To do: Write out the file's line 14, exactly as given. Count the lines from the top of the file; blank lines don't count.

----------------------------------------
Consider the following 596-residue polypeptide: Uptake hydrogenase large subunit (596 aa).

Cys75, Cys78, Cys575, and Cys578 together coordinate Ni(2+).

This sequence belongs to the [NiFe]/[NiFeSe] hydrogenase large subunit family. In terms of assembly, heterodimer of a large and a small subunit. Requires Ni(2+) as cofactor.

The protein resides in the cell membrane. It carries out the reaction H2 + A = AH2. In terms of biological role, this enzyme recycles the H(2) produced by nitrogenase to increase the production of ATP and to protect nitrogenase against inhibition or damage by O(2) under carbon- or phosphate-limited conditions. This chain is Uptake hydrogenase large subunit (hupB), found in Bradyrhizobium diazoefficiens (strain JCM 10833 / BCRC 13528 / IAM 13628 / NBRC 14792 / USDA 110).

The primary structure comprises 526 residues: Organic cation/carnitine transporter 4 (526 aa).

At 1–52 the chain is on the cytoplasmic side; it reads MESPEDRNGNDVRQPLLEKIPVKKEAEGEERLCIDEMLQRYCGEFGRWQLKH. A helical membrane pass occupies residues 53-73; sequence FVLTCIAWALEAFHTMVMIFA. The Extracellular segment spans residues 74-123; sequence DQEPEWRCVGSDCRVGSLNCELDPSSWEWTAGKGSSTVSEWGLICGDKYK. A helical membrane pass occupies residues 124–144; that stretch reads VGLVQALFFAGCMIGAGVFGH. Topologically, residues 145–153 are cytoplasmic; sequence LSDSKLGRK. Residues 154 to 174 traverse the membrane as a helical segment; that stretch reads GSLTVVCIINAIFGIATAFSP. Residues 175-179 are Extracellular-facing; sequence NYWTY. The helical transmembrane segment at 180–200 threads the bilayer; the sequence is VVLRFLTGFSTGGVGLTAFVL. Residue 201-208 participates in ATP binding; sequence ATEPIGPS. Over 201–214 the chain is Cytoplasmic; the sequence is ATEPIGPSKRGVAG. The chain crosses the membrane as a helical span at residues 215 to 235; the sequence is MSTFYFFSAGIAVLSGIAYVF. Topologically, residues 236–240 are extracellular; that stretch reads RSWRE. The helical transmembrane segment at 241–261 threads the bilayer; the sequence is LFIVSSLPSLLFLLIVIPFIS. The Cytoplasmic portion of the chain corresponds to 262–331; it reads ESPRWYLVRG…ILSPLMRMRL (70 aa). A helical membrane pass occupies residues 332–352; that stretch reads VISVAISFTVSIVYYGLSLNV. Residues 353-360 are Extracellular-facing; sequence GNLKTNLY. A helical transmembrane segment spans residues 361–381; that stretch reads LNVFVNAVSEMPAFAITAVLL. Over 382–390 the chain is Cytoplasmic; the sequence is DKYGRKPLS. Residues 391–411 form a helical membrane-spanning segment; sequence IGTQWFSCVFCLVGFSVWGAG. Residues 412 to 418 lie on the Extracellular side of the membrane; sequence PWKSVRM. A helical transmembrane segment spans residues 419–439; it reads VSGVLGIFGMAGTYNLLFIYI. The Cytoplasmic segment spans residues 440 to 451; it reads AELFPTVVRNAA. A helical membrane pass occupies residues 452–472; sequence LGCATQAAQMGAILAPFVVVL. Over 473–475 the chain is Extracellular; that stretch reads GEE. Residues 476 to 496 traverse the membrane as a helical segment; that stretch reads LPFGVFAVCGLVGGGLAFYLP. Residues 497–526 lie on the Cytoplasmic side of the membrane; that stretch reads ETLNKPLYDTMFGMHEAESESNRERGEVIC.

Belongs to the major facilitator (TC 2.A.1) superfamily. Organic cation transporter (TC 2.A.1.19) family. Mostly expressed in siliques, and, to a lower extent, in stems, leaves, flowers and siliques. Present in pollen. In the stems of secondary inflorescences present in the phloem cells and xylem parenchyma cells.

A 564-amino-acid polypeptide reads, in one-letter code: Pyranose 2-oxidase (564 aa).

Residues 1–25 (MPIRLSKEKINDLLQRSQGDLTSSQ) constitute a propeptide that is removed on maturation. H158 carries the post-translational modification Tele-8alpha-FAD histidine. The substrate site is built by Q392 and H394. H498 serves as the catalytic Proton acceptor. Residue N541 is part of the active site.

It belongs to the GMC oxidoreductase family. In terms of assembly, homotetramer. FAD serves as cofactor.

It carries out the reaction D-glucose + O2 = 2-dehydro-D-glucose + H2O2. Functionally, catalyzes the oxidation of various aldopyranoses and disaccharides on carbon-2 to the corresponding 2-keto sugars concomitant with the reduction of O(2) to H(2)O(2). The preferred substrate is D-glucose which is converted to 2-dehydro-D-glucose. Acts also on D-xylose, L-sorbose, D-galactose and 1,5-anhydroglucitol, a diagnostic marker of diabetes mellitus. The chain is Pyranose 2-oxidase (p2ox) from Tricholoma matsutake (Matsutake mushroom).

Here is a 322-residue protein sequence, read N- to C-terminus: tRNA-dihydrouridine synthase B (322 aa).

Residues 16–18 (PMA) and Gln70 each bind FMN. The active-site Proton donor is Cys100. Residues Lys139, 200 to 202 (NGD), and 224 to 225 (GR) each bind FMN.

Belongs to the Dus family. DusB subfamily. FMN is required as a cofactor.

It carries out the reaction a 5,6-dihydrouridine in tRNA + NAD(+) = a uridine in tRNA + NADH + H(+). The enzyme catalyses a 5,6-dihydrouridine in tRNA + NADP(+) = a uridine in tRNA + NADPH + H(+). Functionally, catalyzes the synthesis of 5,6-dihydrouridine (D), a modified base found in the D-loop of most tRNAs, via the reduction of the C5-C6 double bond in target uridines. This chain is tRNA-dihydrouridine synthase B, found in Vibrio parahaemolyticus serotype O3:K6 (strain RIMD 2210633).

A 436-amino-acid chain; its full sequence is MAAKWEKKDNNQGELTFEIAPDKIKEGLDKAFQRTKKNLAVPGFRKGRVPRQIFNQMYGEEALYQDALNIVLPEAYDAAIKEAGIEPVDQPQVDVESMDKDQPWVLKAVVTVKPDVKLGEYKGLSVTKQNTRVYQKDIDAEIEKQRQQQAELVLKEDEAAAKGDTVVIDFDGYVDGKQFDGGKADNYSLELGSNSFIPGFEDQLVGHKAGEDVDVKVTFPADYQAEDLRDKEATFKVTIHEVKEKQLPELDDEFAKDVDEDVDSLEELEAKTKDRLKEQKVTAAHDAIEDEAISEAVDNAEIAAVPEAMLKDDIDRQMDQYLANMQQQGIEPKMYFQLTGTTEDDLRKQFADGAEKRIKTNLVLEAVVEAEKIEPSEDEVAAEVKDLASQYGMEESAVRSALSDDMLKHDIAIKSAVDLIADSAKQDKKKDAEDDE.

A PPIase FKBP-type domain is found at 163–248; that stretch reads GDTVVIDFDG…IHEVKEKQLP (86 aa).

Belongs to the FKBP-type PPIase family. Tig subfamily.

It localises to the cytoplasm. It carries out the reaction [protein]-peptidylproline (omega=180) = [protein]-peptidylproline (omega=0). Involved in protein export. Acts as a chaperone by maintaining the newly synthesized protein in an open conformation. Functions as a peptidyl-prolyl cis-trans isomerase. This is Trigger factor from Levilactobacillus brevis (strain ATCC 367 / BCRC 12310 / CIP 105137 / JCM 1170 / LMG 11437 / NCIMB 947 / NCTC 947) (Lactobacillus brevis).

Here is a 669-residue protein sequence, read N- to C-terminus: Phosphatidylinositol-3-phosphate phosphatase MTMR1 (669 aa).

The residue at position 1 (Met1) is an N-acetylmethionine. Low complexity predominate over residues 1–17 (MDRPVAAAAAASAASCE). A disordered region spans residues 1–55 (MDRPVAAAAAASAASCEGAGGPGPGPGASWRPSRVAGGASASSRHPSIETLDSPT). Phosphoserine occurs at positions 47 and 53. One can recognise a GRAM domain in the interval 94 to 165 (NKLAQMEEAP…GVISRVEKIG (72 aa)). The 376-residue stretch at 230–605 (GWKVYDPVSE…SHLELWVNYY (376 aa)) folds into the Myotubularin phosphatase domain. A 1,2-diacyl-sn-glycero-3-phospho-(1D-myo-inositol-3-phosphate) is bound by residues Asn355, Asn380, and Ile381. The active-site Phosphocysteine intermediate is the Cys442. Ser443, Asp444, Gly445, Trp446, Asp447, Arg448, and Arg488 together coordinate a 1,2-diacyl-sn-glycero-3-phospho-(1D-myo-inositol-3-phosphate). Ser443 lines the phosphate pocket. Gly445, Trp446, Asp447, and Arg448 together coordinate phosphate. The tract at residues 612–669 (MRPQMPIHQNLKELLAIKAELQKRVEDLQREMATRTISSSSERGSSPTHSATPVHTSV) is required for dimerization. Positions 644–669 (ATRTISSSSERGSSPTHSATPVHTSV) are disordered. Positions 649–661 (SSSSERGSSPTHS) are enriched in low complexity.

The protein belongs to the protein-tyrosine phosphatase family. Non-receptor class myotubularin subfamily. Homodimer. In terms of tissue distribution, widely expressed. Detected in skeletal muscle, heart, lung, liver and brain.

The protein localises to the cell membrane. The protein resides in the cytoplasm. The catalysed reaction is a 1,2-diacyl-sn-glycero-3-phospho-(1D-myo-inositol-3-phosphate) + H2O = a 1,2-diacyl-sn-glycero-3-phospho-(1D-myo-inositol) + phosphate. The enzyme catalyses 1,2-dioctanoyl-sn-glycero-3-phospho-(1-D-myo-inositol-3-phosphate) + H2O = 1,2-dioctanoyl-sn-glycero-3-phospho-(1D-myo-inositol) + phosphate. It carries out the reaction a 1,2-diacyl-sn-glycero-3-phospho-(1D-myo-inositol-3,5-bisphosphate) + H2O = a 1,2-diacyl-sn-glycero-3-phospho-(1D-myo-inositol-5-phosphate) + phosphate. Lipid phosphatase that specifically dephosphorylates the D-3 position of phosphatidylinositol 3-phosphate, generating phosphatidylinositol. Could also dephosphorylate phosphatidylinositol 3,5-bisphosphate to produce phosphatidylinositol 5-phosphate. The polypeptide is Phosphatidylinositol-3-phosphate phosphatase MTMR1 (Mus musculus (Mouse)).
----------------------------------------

Belongs to the Dus family. DusB subfamily. FMN is required as a cofactor.